As Jed Harris pointed out, if Stephen Williamson had been in Paul Volcker's place in 1979-1983 he would have lowered rather than raised interest rates in order to reduce inflation. Williamson would then have been much surprised when inflation further accelerated. He would have been significantly more surprised than the cargo-cult airstrip diggers were when no planes arrived. They, after all, were simply testing a hypothesis about the direction of causation in an empirical regularity. They were not claiming a gold-plated theoretical warrant that the direction ran in his particular way.

As Milton Friedman liked to say, high nominal interest rates are a sign that money growth has been high in the past and is expected to be high in the future. But you can't lower expected future money growth by lowering interest rates. Let me look... ah, Scott Sumner has, I see, beaten me to it:

Friedman: Low interest rates are generally a sign that money has been tight, as in Japan; high interest rates, that money has been easy. [...] After the U.S. experience during the Great Depression, and after inflation and rising interest rates in the 1970s and disinflation and falling interest rates in the 1980s, I thought the fallacy of identifying tight money with high interest rates and easy money with low interest rates was dead. Apparently, old fallacies never die...

But where Williamson really makes his play for the Stupidest Man AliveTM Runner-Up Prize is that he is not only wrong, but uses his wrongness to mock the people who are right:

Have at look at this: 1. Krugman. 2. Rowe 3.Harless 4. Thoma Is there something in the water, or did these guys sit through some funny macro classes? What they are objecting to in Kocherlakota's speech is one of the most innocuous things he said...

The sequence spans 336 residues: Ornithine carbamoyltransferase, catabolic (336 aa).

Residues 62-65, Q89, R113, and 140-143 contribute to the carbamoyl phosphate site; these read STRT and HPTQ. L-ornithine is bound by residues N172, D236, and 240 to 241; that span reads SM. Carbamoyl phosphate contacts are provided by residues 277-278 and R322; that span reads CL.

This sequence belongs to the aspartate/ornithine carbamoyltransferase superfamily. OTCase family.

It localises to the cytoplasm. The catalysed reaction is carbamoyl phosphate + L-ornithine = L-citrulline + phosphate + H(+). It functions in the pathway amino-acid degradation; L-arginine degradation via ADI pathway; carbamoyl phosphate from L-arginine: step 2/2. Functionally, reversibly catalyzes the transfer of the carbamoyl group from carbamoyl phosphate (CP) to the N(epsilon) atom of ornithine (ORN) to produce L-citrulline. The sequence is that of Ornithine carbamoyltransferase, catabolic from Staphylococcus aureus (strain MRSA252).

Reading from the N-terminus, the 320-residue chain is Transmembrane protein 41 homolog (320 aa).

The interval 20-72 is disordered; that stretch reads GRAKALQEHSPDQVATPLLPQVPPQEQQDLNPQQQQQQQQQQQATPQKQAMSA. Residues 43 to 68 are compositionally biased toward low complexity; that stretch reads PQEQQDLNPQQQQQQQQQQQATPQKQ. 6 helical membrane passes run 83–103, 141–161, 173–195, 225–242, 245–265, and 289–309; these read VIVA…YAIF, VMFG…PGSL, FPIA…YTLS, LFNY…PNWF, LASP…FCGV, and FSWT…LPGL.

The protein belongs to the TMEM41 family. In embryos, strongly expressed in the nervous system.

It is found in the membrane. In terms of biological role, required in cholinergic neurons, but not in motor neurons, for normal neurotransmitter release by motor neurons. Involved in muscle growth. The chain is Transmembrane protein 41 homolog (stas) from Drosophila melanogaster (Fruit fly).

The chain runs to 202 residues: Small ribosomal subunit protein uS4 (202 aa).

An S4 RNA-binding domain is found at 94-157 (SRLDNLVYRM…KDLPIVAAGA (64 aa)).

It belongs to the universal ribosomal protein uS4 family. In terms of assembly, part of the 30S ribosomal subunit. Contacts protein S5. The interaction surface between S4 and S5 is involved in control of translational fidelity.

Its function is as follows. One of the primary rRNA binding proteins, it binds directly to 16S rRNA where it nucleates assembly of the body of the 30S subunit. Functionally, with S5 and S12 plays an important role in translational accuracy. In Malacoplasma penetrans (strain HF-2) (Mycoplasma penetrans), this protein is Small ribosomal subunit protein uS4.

The problem, of course, is that Williamson does not have a model, but rather a set of conditions required for a steady-state equilibrium path. But in order to figure out whether an economy is or can be expected to be evolving along a steady-state equilibrium path, you need a model. And he ain't got one.

The standard, conventional model can be drawn on a graph with the nominal interest rate i on the vertical axis and the inflation rate π on the horizontal axis. This model has a "Wicksellian balance" condition--Williamson's r* = i - π --that does not hold at all times but, rather, is a steady-state equilibrium condition: if the economy is to the left of and above the Wicksellian balance line so that the real interest rate will be high, inflation is falling; if the economy is to the right of and below the Wicksellian balance line so that the real interest rate is low, inflation will be rising. And the Federal Reserve will not make its target interest rate all the time either: if the interest rate i above the red policy rule line, the nominal interest rate will be falling as the Federal Reserve pumps out the money; if the economy is below the interest rate will be falling as the Fed sells bonds for cash. > braddelong > System-7-1-3

In this model the point where the blue and the red curves cross--the point where Williamson says inflation and nominal interest rates are constant--ain't a point where inflation and nominal interest rates are constant: we do not expect the economy to be there. What we expect to happen is that if the economy starts to the left of the green line it heads off toward deflationary Valhalla at point C, and if it starts to the right of the green line it heads off to inflationary Valhalla.

Of course, nobody believes that when inflation reaches 120% per year the Fed will still maintain its policy of pegging the nominal interest rate at 2% and so pumping out the money at 120% per year. Instead, we all believe that at some point--when inflation is too high--the Fed will abandon its nominal interest peg and cut back on money growth, and so its policy rule line will have a kink in it, like so: > braddelong > System-7-1-3